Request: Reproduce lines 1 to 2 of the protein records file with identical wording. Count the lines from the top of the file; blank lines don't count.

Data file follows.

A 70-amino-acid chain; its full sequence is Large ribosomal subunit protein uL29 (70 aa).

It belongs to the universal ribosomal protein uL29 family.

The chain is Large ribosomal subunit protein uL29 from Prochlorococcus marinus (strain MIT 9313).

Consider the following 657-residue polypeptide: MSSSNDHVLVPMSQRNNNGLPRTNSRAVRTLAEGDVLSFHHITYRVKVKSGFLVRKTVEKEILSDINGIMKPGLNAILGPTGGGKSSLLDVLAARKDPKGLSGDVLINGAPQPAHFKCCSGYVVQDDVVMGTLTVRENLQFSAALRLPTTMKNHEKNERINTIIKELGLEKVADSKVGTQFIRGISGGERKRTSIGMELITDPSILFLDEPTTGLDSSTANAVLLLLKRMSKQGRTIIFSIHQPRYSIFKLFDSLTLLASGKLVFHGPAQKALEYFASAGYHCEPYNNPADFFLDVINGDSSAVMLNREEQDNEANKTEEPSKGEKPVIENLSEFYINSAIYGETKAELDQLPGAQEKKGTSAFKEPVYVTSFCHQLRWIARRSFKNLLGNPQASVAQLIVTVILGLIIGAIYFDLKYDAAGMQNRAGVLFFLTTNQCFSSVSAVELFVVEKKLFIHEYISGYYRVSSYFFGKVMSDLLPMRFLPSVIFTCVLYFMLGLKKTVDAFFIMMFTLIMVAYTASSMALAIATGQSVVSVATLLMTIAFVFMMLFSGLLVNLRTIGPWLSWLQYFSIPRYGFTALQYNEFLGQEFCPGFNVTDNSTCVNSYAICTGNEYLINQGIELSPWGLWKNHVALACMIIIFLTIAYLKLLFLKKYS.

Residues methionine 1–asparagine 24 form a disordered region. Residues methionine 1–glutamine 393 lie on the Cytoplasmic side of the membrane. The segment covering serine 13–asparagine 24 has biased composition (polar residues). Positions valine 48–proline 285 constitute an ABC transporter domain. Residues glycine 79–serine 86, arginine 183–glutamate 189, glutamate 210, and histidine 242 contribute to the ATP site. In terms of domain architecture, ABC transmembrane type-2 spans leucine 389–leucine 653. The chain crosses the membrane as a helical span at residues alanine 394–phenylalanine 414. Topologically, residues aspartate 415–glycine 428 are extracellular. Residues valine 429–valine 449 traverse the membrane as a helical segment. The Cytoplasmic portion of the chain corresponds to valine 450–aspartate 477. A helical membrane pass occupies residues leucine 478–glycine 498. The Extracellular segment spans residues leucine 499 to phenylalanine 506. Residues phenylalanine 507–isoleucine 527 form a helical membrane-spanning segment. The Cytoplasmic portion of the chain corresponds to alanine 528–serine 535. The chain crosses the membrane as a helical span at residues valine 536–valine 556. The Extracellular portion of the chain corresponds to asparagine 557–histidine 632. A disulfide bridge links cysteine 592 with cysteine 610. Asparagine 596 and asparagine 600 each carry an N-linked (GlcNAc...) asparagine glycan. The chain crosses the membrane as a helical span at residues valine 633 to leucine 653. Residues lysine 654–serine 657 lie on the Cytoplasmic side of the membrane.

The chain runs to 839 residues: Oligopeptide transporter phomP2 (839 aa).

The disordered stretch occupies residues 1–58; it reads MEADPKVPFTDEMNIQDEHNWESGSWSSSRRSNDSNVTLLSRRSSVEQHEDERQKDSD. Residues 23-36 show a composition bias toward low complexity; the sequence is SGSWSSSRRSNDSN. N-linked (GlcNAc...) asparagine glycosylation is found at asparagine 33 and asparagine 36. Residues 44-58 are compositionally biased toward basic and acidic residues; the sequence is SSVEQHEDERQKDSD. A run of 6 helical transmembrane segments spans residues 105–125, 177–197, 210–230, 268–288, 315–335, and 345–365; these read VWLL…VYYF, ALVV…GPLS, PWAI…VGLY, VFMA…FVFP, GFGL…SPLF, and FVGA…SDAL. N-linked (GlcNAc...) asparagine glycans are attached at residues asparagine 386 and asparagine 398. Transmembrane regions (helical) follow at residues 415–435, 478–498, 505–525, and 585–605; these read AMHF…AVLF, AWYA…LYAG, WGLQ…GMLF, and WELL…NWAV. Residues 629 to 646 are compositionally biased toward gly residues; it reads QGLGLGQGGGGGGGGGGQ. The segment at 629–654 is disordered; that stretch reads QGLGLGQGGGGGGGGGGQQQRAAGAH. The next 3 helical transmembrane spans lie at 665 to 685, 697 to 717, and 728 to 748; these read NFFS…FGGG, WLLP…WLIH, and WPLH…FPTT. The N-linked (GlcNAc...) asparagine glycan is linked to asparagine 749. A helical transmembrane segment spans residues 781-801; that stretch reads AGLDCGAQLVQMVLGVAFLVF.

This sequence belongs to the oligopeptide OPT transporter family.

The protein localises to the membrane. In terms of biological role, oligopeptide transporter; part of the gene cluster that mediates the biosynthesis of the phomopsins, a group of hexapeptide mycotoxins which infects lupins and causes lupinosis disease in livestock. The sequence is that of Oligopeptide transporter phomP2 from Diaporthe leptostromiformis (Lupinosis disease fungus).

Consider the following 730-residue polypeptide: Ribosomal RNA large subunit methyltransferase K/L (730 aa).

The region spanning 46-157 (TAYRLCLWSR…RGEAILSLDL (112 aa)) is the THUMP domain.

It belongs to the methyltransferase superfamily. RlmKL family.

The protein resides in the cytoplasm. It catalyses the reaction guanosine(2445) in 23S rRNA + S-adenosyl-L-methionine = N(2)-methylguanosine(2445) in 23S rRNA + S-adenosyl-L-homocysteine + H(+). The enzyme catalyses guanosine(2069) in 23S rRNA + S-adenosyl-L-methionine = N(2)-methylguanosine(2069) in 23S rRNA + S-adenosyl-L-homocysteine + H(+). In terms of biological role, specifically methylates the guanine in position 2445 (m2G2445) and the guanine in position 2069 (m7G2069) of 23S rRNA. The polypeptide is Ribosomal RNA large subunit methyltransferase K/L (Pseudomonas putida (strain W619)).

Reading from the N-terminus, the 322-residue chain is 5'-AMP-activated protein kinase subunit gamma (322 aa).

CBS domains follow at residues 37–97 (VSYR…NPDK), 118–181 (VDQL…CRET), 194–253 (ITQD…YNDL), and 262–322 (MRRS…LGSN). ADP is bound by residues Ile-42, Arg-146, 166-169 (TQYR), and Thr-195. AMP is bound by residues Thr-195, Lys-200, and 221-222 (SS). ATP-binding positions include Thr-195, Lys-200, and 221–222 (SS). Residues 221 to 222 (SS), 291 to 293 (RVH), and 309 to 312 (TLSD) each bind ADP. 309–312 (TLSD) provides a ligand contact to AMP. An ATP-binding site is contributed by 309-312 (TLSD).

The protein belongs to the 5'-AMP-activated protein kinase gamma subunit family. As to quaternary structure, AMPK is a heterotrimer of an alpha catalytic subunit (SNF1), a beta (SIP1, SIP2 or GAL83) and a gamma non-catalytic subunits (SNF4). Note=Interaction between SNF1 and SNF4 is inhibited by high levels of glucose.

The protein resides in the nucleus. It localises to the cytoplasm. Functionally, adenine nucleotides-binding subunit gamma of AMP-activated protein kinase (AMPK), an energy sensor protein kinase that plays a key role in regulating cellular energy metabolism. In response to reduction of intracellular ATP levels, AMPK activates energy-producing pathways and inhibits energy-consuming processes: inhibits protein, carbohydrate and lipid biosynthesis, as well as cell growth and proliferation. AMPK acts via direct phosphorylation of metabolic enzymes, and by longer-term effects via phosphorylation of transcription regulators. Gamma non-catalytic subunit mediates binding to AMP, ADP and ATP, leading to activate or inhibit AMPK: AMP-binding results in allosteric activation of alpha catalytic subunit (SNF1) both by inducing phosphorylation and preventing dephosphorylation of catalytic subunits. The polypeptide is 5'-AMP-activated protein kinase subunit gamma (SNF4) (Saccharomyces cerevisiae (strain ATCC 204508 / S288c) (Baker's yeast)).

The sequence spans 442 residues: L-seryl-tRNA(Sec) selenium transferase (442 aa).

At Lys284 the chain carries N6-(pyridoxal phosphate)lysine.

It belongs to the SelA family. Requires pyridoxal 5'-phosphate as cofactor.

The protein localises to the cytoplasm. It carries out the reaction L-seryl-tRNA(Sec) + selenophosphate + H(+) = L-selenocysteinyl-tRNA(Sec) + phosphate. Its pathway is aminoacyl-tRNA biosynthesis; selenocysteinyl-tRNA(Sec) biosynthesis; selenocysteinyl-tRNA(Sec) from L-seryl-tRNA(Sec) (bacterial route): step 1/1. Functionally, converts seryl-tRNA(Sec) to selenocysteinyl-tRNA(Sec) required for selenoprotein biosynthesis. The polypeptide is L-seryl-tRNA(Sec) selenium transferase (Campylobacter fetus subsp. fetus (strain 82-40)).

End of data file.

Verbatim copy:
A 70-amino-acid chain; its full sequence is Large ribosomal subunit protein uL29 (70 aa).

It belongs to the universal ribosomal protein uL29 family.